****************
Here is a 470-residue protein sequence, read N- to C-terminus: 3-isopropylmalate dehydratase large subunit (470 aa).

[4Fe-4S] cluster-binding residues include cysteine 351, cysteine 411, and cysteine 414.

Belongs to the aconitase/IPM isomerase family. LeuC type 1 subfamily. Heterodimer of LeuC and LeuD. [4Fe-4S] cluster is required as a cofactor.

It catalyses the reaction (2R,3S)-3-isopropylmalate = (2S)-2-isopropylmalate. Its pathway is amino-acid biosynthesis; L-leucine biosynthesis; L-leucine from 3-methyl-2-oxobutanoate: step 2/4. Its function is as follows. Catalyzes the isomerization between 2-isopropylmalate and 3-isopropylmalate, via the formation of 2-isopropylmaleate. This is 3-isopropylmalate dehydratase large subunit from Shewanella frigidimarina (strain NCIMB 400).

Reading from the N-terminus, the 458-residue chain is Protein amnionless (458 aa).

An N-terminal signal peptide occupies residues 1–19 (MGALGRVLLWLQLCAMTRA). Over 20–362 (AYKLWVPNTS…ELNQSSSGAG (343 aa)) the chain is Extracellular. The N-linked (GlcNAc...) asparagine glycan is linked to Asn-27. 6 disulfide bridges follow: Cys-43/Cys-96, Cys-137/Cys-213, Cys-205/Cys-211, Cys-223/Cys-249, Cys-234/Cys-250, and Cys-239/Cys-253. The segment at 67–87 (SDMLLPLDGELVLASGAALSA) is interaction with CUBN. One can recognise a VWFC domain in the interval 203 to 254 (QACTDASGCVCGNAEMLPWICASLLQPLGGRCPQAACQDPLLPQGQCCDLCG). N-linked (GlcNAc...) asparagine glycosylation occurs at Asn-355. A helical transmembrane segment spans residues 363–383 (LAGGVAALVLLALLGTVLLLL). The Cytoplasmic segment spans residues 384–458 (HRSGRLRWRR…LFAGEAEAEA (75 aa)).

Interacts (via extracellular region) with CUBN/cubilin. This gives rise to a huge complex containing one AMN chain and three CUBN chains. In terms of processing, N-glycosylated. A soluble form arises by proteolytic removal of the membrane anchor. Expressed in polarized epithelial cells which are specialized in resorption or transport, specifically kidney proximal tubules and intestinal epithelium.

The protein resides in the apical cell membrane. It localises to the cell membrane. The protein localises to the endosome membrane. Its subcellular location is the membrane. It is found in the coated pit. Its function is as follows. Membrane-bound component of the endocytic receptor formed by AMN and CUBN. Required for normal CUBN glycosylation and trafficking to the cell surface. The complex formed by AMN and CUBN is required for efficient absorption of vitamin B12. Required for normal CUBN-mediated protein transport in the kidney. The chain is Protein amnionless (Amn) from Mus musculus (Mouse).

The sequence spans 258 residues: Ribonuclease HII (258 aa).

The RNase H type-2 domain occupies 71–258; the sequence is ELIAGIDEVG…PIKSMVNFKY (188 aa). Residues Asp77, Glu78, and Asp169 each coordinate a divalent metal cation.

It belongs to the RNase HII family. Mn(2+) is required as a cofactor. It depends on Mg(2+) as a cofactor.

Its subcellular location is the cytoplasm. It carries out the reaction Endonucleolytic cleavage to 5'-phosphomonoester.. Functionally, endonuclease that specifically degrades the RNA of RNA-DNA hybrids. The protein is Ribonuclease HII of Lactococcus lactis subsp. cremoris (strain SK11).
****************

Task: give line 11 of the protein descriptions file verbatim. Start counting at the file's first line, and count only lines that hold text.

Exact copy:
It belongs to the RNase HII family. Mn(2+) is required as a cofactor. It depends on Mg(2+) as a cofactor.